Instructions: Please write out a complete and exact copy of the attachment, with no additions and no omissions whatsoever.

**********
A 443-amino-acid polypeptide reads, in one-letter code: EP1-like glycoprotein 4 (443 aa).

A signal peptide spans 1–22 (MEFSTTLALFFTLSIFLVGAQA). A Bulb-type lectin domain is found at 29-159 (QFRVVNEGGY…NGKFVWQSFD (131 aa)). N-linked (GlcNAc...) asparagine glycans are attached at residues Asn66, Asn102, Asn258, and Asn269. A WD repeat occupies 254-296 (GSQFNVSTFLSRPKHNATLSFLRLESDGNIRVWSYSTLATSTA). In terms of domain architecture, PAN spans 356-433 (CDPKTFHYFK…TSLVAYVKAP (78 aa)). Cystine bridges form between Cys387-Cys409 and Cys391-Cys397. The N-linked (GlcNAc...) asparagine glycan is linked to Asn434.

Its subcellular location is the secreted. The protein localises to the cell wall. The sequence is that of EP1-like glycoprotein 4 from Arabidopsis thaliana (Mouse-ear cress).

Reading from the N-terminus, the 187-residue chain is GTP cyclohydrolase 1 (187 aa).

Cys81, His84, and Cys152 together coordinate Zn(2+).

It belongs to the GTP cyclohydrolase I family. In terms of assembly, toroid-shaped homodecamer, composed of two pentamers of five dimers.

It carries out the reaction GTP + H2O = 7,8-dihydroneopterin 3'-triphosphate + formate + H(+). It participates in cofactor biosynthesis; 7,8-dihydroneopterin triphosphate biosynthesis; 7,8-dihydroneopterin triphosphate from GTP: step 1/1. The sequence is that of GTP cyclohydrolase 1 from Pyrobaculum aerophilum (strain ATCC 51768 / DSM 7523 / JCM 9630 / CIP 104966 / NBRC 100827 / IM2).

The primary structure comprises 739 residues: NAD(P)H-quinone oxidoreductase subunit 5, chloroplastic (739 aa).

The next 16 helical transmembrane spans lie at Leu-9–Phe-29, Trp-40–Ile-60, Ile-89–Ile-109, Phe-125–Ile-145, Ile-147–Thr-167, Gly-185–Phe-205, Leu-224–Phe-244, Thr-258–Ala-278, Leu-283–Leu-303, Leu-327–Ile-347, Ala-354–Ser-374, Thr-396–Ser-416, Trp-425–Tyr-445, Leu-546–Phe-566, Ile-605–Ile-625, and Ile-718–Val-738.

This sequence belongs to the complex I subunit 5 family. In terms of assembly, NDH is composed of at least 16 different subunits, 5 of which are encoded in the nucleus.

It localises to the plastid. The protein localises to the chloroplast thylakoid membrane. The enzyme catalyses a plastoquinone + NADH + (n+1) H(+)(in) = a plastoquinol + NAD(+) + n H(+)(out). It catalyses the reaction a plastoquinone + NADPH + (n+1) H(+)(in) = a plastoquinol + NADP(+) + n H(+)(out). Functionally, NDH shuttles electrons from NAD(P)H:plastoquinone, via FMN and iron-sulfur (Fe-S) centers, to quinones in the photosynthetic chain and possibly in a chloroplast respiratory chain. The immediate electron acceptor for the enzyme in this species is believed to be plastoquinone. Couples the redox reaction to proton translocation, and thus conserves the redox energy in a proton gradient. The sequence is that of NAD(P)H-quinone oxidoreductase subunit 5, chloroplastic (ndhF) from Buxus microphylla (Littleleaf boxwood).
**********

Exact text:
A 443-amino-acid polypeptide reads, in one-letter code: EP1-like glycoprotein 4 (443 aa).

A signal peptide spans 1–22 (MEFSTTLALFFTLSIFLVGAQA). A Bulb-type lectin domain is found at 29-159 (QFRVVNEGGY…NGKFVWQSFD (131 aa)). N-linked (GlcNAc...) asparagine glycans are attached at residues Asn66, Asn102, Asn258, and Asn269. A WD repeat occupies 254-296 (GSQFNVSTFLSRPKHNATLSFLRLESDGNIRVWSYSTLATSTA). In terms of domain architecture, PAN spans 356-433 (CDPKTFHYFK…TSLVAYVKAP (78 aa)). Cystine bridges form between Cys387-Cys409 and Cys391-Cys397. The N-linked (GlcNAc...) asparagine glycan is linked to Asn434.

Its subcellular location is the secreted. The protein localises to the cell wall. The sequence is that of EP1-like glycoprotein 4 from Arabidopsis thaliana (Mouse-ear cress).

Reading from the N-terminus, the 187-residue chain is GTP cyclohydrolase 1 (187 aa).

Cys81, His84, and Cys152 together coordinate Zn(2+).

It belongs to the GTP cyclohydrolase I family. In terms of assembly, toroid-shaped homodecamer, composed of two pentamers of five dimers.

It carries out the reaction GTP + H2O = 7,8-dihydroneopterin 3'-triphosphate + formate + H(+). It participates in cofactor biosynthesis; 7,8-dihydroneopterin triphosphate biosynthesis; 7,8-dihydroneopterin triphosphate from GTP: step 1/1. The sequence is that of GTP cyclohydrolase 1 from Pyrobaculum aerophilum (strain ATCC 51768 / DSM 7523 / JCM 9630 / CIP 104966 / NBRC 100827 / IM2).

The primary structure comprises 739 residues: NAD(P)H-quinone oxidoreductase subunit 5, chloroplastic (739 aa).

The next 16 helical transmembrane spans lie at Leu-9–Phe-29, Trp-40–Ile-60, Ile-89–Ile-109, Phe-125–Ile-145, Ile-147–Thr-167, Gly-185–Phe-205, Leu-224–Phe-244, Thr-258–Ala-278, Leu-283–Leu-303, Leu-327–Ile-347, Ala-354–Ser-374, Thr-396–Ser-416, Trp-425–Tyr-445, Leu-546–Phe-566, Ile-605–Ile-625, and Ile-718–Val-738.

This sequence belongs to the complex I subunit 5 family. In terms of assembly, NDH is composed of at least 16 different subunits, 5 of which are encoded in the nucleus.

It localises to the plastid. The protein localises to the chloroplast thylakoid membrane. The enzyme catalyses a plastoquinone + NADH + (n+1) H(+)(in) = a plastoquinol + NAD(+) + n H(+)(out). It catalyses the reaction a plastoquinone + NADPH + (n+1) H(+)(in) = a plastoquinol + NADP(+) + n H(+)(out). Functionally, NDH shuttles electrons from NAD(P)H:plastoquinone, via FMN and iron-sulfur (Fe-S) centers, to quinones in the photosynthetic chain and possibly in a chloroplast respiratory chain. The immediate electron acceptor for the enzyme in this species is believed to be plastoquinone. Couples the redox reaction to proton translocation, and thus conserves the redox energy in a proton gradient. The sequence is that of NAD(P)H-quinone oxidoreductase subunit 5, chloroplastic (ndhF) from Buxus microphylla (Littleleaf boxwood).